Wednesday's Afternoon Update
What you need to know about Florida today
Consumer confidence rebounds in Florida and nationwide
Consumer confidence rallied in Florida this month, but it remains well below pre-coronavirus levels. Consumers, whose spending drives the state economy, showed more optimism about future economic conditions and whether now is a good time to buy a big-ticket item, according to the University of Florida’s Consumer Sentiment Index for September. The index had declined the previous two months, with consumers in August expressing a level of pessimism about their financial situations that hit a 6½-year low. More from the Sarasota Herald-Tribune.
Poll: Florida minimum wage constitutional amendment poised to pass
Six proposed state constitutional amendments are on Florida’s Nov. 3 ballot, including four placed before voters through the citizen-petition process. According to a St. Pete Polls’ Sept. 21-22 statewide survey of 2,906 registered Florida voters, at least two of those four citizen initiated measures may not secure the 60% majority necessary to pass. According to St Pete Polls' survey, Amendment 2, which proposes Florida increases its minimum wage to $15 by 2026, would pass with nearly 65% of respondents agreeing to it. More from the Center Square.
28,000 Disney workers will be laid off as its theme parks struggle amid coronavirus
The Walt Disney Company announced Tuesday it would lay off about 28,000 employees in a division that includes the Florida and California theme parks, due to the impact from the novel coronavirus. Disney Parks Chairman Josh D’Amaro said the government of California is partly to blame for one of Disney’s largest layoffs in years. The impacted employees work in the Disney Parks, Experiences and Products division. More from the Miami Herald.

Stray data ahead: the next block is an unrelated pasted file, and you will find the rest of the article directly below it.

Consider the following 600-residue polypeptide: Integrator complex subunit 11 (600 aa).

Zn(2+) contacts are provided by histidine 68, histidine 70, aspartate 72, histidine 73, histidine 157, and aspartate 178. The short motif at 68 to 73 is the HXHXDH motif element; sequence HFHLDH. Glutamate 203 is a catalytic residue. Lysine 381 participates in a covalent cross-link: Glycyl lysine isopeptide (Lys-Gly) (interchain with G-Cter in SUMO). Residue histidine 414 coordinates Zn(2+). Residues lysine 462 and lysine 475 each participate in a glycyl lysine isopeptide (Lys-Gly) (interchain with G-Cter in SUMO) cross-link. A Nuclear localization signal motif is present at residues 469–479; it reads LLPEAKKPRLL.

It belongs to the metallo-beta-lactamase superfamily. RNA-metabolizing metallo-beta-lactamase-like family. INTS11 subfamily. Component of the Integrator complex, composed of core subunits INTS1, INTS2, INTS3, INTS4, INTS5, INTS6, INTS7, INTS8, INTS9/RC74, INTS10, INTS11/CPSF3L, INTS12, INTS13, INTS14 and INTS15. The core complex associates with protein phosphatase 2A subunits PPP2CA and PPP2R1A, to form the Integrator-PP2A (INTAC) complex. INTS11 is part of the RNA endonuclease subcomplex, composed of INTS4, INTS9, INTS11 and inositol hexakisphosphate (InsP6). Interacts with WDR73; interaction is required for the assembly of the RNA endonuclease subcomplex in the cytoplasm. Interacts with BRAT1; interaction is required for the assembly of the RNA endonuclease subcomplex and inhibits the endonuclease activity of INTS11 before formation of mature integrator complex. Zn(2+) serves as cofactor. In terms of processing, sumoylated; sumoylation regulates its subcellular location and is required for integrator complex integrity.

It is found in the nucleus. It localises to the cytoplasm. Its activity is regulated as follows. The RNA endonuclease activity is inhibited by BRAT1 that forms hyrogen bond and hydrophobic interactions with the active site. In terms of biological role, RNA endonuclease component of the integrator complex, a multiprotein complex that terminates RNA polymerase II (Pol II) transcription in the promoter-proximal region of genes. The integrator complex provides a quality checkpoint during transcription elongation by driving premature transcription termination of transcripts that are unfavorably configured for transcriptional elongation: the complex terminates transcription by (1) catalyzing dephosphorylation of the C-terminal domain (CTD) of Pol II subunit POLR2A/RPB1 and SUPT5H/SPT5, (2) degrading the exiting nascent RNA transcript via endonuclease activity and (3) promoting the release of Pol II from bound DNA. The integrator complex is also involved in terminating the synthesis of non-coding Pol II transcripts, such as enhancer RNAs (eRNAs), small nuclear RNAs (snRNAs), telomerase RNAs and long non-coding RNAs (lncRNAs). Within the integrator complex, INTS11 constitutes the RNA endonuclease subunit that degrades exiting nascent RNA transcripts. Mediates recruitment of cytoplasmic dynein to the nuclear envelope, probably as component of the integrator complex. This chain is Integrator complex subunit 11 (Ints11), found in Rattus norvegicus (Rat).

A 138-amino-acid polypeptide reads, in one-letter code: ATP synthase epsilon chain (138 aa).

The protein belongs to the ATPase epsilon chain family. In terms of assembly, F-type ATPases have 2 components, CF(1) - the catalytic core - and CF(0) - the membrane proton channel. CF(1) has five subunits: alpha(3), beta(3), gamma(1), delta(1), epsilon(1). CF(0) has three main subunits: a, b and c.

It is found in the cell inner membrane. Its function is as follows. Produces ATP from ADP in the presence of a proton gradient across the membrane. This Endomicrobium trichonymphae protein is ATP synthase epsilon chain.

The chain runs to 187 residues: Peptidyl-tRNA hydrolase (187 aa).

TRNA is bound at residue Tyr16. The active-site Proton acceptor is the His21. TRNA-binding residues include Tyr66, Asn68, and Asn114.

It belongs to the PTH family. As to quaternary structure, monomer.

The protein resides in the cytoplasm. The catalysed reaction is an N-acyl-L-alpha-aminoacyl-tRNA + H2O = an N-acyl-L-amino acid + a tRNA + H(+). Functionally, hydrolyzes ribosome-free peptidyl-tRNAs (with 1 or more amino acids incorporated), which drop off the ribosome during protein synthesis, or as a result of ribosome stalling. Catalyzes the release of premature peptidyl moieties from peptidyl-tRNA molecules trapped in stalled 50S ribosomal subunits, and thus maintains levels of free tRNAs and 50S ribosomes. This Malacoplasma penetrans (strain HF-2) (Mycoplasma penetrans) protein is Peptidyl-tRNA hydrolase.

Residents in rural Seminole oppose plan for man-made lake for water skiing
A residential development proposed within Seminole County’s rural boundary is drawing fierce opposition from residents, not for the number of homes planned, rather because the developer wants to carve out a pit nearly 40 feet deep, fill it with water and create a water skiing attraction. East Seminole residents are calling the so-called Geneva Ski Lake project hogwash and suggested the motive behind the man-made lake is to reap fill dirt that can be sold to developers who need the dirt to stabilize foundations or change a plot’s elevation before they build. More from the Orlando Sentinel.
Famed Ocean Drive might become Ocean Walk
Pedestrians first, bicyclists and transit second, personal vehicles last is the mantra for officials looking to revamp transportation in Miami Beach’s Entertainment District. A permanently pedestrianized Ocean Drive was featured in a game plan that transportation staff presented at a city committee workshop last week. The goal of such a makeover, Transportation Director Jose Gonzalez said, is to “activate the area in a positive way to promote economic development, while maintaining the essential functions of existing businesses as well as emergency vehicle access.” More from Miami Today.
At age 79, Jensen Beach hair stylist opens Palm Beach Gardens salon
Gaetano “Guy” Izzo worked as a licensed hair stylist for 60 years and owned five salons in New Jersey for 50 years. Now at 79, when most people are well into retirement, he has opened and is operating a second Florida salon this month in Palm Beach Gardens. Getting the salon’s interior built, equipped and ready took 13 months, and the COVID-19 pandemic wasn’t going to stop him. Of course, now all the precautions against the virus are being taken, including mask-wearing, temperature-taking and sanitizing.
» More from the Palm Beach Post.
Out of the Box
There’s a giant ‘Green Banana’ off Florida’s coast, and researchers have finally gotten to the bottom of it
If you haven’t heard of the “Green Banana blue hole" you might imagine a tropical cocktail you can order in Key West, or a dessert you ordered after a night on Bourbon Street. Forget that. This Green Banana is actually a mysterious sink hole. More specifically, it’s a huge, underwater cavern off the coast of Florida that humans had never fully explored — until last month. Scientists say the Green Banana could hold clues to the formation of toxic red tides, algae blooms that are devastating to Florida’s shoreline, and the extent of the aquifer that supplies the state with most of its drinking water. Maybe even the origins of life.
» Read more from the South Florida Sun-Sentinel.
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